Curved conveyors are an integral part of conveyor systems. They provide direction changes within a facility and keep the products moving to their final destination.
Don’t be confused by curves when selecting a conveyor type. Benefits and applications remain the same when using a curved or straight conveyor. Both straight and curve types work well; selection of belted or live roller depends on the application and product type. Let’s review the benefits and applications of belted and live roller conveyors.
What is a Belted Conveyor?
Belted conveyors consist of two (or more) pulleys rotating with a belt looped around them. Rollers or slider beds underneath the belts support products. The belt is in contact with the product to move it, and it can be constructed of thermoplastics, metal, rubber, fabric, or leather. The type of belt material used is determined by the product conveyed or the environment (wet, cold, hot, etc.).
What is a Live Roller Conveyor?
A live roller conveyor is comprised of rollers directly in contact with the conveyed product. These conveyors are a very common and economical solution for many different industries and applications. They are ideal for firm, flat-bottom cartons. In curved applications, the rollers are tapered so the product maintains its orientation through the curve.
Belted Conveyor vs. Live Roller Conveyor Applications
The primary difference between the two types of conveyors is that a belted conveyor maintains better control of the product being conveyed. The increased friction the belt provides gives the package much less slippage, and it does not move as much on the conveyor bed.
Packages on curved live roller conveyors tend to move while making the turn and can bump into the guardrail, possibly causing a change in orientation. Curved belted conveyors will maintain the product’s orientation and placement on the conveyor. This may be important if you are using scanners in the facility. We’ll delve into more about the uses for specific applications.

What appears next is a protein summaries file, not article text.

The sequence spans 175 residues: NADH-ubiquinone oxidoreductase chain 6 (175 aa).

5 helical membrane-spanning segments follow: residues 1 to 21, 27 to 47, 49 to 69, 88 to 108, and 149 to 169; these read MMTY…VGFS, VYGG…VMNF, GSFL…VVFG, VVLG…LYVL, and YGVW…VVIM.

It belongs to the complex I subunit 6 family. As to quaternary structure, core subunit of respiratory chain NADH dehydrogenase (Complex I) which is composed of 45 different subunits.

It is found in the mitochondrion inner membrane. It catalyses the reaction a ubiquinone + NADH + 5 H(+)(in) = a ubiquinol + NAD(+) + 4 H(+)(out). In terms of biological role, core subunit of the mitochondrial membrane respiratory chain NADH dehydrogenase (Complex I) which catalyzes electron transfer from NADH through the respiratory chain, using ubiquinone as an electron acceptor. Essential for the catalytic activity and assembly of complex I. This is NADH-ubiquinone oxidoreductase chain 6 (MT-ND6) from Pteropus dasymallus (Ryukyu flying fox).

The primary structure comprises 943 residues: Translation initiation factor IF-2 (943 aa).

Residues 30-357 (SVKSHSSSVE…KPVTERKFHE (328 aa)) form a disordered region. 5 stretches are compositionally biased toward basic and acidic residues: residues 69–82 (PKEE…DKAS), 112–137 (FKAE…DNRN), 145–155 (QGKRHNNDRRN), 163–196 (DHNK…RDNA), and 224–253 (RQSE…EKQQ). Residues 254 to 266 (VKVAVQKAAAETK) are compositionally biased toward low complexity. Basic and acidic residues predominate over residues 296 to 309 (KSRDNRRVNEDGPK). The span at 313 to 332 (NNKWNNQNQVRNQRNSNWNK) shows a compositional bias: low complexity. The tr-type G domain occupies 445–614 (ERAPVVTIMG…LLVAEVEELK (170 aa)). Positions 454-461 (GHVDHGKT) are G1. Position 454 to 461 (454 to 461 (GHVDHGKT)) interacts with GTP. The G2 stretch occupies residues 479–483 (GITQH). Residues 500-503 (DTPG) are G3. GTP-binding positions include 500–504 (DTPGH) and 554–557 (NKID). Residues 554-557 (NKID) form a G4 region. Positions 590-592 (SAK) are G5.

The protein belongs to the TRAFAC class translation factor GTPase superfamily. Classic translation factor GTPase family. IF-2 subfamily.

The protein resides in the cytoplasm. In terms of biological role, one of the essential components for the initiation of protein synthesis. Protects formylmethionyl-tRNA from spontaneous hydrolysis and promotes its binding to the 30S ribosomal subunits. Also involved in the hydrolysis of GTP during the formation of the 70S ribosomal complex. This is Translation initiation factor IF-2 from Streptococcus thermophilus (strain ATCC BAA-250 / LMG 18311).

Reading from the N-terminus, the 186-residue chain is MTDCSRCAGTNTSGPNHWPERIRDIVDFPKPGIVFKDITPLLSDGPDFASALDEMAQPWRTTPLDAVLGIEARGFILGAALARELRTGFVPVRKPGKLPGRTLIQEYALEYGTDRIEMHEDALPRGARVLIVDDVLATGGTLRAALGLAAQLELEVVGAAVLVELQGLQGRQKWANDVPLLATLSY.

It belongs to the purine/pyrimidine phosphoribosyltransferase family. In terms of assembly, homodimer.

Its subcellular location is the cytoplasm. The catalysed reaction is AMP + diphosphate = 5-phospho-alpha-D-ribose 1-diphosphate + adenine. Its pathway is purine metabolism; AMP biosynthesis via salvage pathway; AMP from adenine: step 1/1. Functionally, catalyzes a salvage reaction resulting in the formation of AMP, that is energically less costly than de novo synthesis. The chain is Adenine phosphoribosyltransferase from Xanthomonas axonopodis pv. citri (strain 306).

Irregular sized and small products. Irregular sized and small products, such as gravel, screws, and other loose items, are not able to travel over the live rollers because they can fall between the rollers. They must travel on a belt.
Changes in elevation. Since belted conveyors provide more friction and stability for the product conveyed, they are a great choice for inclines and declines. Cleats can be added to the belt to convey loose items on inclines.
Bagged products. Bagged products do not have a flat-bottom; therefore they convey best on belted conveyors. The uneven distribution of product or weight can get caught between the rollers and can cause a bumpy ride for the product. Bags of loose material will likely conform to the shape of the rollers and hinder their ability to convey on rollers. A belted conveyor will offer a smooth ride when transporting animal food, polybags, etc.
Scanners. Scanners are used with belted conveyors and are supported on slider beds for smooth transport. This allows the scanners to get the best read as possible. The scanners help with routing for the next package destination and warehouse control system integration.
Gapping and tracking. Gapper conveyors are used to improve throughput and accuracy during sortation. A gapper creates the gap between the cartons by running at a different speed than the conveyor adjacent to it. They are belted conveyors with slider beds because they offer the most product control and reduce slippage to maintain the gaps.
Live Roller Conveyors
Package stops for traffic control points. Steel pins or blades can be manually or pneumatically raised between the rollers to create a physical stoppage of products. The stoppage may be for traffic control, removal, quality inspection, etc.
Diverting wheels. During sortation, divert wheels are used to move the packages onto another path. The wheels rest in between rollers and are raised and lowered to divert products to another route.
Lift bars. Lift bars are used with live roller conveyors because the bars can fit in between the rollers. The bars raise cartons from the conveyor for a secondary operation, such as assembly, and lower them back down. They can also be used to lift a product and rotate it to change its orientation on the conveyor.
Underneath scanners. The space between the rollers can be used for a scanner eye to scan a barcode on the package from underneath the conveyor. Scanning the package from multiple directions eliminates the need for exact orientation and placement of the barcode.
Remember, belted and live roller conveyor applications are not affected by curves. Don’t let the curve fool you: the benefits remain the same depending on the application. Contact a Hytrol Integration Partner and find the best solution for your system with either conveyor type.